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Transvolcanic Jay - BirdForum Opus

Photo by gustavorpg
Forest of Tlalpan, DF, Mexico, March 2008
Aphelocoma ultramarina


28 - 32cm. A larger, stockier member of the genus of "scrub-jays":

  • Dark bluish head with black lores and darker area around eye
  • Bluish-purple upperparts
  • Brownish-grey underparts
  • Paler throat
  • Brown eye
  • Black bill and legs

Sexes similar, females are slightly smaller. Juveniles are mouse-grey above.

Similar species

Similar to the other scrub-jays like Woodhouse's Scrub Jay but lacks collar or sharp contrast between throat and belly and has no white supercilium.


Central Mexico from Colima east to Veracruz.

Common in its range.


Mexican Jay (Aphelocoma wollweberi) has been split from this species.


  • A. u. ultramarina:
  • Southern Mexican Plateau (Jalisco to Michoacán, Puebla and western Veracruz)
  • A. u. colimae:
  • Mountains western Mexico (north-western Jalisco to north-eastern Colima)


Oak forests and canyons.


A resident species.


An omnivorous feeder. Takes nuts, fruits, seeds, nectar, invertebrates, small vertebrates like lizards or small birds and carrion. Where available also scraps provided by human. Caches nuts to feed on through the winter. Especially in July and August caches thousands of poine seeds and acorns.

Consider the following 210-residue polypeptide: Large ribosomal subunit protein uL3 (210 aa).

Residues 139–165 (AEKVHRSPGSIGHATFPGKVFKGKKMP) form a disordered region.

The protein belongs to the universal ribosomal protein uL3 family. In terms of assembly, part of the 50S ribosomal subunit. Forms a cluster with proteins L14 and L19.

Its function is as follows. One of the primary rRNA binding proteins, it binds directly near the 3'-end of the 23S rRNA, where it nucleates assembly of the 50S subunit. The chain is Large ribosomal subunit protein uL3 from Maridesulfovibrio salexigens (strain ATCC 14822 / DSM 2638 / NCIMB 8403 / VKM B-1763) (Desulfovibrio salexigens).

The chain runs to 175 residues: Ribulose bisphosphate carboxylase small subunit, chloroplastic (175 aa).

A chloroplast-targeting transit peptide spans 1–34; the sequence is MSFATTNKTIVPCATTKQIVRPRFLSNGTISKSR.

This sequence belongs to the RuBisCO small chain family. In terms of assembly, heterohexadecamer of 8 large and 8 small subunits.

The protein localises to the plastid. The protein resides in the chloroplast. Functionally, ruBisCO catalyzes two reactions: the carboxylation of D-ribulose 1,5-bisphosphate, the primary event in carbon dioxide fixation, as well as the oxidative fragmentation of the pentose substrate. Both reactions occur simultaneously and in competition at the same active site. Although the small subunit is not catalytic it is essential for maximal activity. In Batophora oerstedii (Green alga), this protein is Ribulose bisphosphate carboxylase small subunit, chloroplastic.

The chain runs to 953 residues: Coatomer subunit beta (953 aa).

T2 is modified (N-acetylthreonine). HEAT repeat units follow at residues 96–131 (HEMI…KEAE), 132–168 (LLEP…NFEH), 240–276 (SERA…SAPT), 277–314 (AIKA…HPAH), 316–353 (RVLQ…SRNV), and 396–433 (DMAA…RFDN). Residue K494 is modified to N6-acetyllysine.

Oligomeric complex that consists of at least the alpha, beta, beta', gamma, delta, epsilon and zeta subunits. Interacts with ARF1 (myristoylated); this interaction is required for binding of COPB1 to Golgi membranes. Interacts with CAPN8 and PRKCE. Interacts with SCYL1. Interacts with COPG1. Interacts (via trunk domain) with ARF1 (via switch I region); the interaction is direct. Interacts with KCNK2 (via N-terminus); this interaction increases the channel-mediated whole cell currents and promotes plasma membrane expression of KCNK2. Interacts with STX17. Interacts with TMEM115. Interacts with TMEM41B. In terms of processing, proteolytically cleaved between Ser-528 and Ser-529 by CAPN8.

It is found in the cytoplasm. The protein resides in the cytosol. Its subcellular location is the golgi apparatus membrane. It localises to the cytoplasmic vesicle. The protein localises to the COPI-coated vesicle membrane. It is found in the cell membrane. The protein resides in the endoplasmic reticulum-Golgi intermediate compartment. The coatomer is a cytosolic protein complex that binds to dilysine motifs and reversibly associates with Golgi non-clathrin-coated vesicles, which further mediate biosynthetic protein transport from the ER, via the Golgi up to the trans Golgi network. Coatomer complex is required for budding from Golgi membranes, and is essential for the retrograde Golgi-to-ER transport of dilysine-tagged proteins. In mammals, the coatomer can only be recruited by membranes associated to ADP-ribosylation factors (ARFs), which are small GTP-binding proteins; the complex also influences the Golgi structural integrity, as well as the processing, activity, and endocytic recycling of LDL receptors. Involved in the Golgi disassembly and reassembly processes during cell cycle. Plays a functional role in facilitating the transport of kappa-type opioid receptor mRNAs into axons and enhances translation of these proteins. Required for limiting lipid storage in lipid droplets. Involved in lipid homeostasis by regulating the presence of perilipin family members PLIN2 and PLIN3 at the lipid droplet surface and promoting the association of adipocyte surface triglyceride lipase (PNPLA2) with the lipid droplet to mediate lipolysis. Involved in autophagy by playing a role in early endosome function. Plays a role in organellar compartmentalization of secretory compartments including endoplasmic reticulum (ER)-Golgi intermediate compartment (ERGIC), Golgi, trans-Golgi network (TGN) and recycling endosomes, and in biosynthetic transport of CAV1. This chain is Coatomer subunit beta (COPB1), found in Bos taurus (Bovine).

These jays have a highly developed social system, with one or two dominant breeding pairs leading an extended family flock of up to 20 birds. The younger members act as nest helpers. The bulky nest is made of dead twigs and placed 4 to 24m above the ground in a leafy tree. Lays 1 - 5 eggs.


  1. Clements, JF. 2011. The Clements Checklist of Birds of the World. 6th ed., with updates to August 2011. Ithaca: Cornell Univ. Press. ISBN 978-0801445019. Spreadsheet available at http://www.birds.cornell.edu/clementschecklist/downloadable-clements-checklist
  2. Del Hoyo, J, A Elliott, and D Christie, eds. 2009. Handbook of the Birds of the World. Volume 14: Bush-shrikes to Old World Sparrows. Barcelona: Lynx Edicions. ISBN 978-8496553507
  3. Paper describing genetic findings with this species
  4. Birdforum thread discussing among other things the split of Transvolcanic Jay and Mexican Jay

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